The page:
The Atrium Monoprint

Gardiner has observed, during trips to ancient locations, visits to the British Museum and more recently to the new Acropolis Museum in Athens, how different cultures have used murals to cover walls with subjects related to their own history. Examples can be found in the Etruscan ceramic panels with images of lions and in Egyptian reliefs covering façades which survive to this day. The Greeks and Romans used wall coverings for civic buildings and temples, like the Parthenon for example. His homage to this practice is a monumental monoprint to accompany his exhibition of paintings ‘Turning the Tide’.

Gardiner’s interpretation takes the shape of a vertical monoprint measuring 11 metres high by 2.5 metres wide. This monoprint shows the rocks at Kimmeridge Bay which were once the floor of a deep, tropical sea rich in pre-historic life. They were formed in the Jurassic period, 155 million years ago. The rock layers are like the pages in a book and the fossils they contain tell a story on each page. Each rock layer provides a window allowing us to look back through geological time. The sequence of rocks at Kimmeridge provides such an excellent record of this part of the Jurassic Coast, that geologists have adopted Kimmeridgian as the term for rocks of this age all around the world.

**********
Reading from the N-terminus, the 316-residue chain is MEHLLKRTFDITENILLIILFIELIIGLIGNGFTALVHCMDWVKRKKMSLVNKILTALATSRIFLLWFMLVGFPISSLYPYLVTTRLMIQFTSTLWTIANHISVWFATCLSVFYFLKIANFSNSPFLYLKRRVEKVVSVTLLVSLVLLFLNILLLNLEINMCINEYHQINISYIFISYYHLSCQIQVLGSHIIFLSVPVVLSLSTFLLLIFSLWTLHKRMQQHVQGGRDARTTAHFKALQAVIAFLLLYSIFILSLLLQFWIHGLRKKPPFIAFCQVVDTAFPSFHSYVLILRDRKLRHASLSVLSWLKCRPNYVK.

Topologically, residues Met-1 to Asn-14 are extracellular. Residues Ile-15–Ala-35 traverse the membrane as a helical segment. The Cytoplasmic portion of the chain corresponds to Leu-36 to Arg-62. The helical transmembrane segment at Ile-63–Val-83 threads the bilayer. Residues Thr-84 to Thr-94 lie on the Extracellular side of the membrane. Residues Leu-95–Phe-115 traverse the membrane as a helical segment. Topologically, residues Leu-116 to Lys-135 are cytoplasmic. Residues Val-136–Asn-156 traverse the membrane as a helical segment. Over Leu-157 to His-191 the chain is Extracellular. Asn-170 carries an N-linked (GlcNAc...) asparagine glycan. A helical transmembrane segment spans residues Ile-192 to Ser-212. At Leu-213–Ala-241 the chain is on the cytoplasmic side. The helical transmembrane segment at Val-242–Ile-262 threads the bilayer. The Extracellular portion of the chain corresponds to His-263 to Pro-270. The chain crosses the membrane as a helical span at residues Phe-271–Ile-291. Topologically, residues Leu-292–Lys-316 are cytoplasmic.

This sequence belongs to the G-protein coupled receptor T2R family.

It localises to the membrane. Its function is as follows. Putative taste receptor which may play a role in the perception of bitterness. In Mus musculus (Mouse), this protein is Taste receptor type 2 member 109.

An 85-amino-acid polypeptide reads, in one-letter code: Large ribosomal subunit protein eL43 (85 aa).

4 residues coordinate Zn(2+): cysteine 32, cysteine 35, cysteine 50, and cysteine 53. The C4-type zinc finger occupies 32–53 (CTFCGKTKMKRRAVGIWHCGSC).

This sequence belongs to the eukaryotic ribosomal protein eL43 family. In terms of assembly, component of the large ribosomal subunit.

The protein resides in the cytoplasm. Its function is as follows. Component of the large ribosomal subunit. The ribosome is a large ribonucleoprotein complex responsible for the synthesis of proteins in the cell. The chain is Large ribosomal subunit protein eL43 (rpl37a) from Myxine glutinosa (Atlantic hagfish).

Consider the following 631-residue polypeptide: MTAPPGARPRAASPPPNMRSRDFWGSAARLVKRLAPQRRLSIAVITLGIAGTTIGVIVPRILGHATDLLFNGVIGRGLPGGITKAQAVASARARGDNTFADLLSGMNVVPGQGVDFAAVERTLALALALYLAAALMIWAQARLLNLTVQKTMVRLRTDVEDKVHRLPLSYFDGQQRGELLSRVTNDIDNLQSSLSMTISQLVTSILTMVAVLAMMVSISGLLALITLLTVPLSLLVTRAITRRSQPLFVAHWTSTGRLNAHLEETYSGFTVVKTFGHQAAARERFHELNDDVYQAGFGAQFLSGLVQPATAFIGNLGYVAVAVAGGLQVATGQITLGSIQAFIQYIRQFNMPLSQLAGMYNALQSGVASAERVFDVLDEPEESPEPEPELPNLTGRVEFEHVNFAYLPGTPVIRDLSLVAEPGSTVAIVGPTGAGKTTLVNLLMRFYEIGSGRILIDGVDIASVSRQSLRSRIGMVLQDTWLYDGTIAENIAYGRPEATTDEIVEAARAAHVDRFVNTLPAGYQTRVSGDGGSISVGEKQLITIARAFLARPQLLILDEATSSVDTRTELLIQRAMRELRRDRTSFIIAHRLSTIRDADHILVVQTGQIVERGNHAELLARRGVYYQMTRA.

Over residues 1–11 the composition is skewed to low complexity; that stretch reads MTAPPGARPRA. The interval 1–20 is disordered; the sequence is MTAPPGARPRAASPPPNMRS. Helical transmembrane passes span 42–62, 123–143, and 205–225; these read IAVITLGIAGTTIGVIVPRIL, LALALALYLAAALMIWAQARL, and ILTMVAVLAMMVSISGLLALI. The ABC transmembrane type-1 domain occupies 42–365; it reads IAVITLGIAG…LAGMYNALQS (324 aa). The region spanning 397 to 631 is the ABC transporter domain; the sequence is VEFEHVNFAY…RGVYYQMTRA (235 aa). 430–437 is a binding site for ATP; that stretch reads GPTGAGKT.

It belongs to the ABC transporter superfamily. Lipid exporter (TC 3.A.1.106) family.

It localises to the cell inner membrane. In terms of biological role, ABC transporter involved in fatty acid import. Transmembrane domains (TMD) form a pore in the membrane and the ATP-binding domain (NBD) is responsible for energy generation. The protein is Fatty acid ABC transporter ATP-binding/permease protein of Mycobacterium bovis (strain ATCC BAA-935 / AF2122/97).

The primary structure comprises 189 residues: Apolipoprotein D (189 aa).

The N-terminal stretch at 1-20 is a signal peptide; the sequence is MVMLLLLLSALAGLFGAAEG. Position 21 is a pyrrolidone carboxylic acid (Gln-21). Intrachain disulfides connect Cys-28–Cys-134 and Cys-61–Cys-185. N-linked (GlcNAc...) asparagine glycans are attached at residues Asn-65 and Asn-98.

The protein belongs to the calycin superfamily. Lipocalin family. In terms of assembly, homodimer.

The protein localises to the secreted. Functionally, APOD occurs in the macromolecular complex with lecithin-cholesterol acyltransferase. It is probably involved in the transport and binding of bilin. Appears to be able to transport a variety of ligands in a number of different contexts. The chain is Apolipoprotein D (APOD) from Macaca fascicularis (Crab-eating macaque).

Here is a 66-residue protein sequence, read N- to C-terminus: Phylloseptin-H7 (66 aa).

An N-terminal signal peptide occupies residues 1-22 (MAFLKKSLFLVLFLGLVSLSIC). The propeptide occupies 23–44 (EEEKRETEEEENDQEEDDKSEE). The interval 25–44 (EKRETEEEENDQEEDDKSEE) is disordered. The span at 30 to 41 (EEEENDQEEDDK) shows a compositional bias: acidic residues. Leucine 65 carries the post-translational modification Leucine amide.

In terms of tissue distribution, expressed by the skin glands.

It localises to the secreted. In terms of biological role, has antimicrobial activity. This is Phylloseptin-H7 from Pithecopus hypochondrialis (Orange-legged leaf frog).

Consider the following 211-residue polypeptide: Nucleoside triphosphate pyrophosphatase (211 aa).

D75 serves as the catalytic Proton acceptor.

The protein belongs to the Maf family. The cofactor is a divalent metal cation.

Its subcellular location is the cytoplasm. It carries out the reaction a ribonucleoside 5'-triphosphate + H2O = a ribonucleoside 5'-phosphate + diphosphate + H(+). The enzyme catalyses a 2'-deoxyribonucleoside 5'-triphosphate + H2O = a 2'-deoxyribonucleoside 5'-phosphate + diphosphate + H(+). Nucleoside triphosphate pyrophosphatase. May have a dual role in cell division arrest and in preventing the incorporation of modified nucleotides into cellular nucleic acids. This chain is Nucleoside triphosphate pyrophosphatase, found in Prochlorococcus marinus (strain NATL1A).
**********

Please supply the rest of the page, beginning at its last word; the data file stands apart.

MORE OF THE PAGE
Reading from top to bottom this monoprint begins with contour patterns seen from the air captured by LiDAR, an optical remote sensing technology that can measure the change in elevation of the landscape using pulses from a laser. The contour patterns are printed from an etched steel plate. The contour lines are from the same grid reference as the topographical drawing of Kimmeridge Bay which can be seen in the top third of the print.  This drawing is from an etched copper plate. Clavell Tower, a cliff top folly built in 1851 which overlooks the bay can be seen on the top of the hill in the line drawing. The tower was also the subject of a Shell Poster by Paul Nash in 1935.  In the middle of the print is a fragmented ochre slab, a reference to the strata at Kimmeridge. Between the contour lines and trapped at the very bottom in the strata of the rock is a woodblock print of an ‘Asterocas’, an ammonite which has been deposited there 155 million years ago.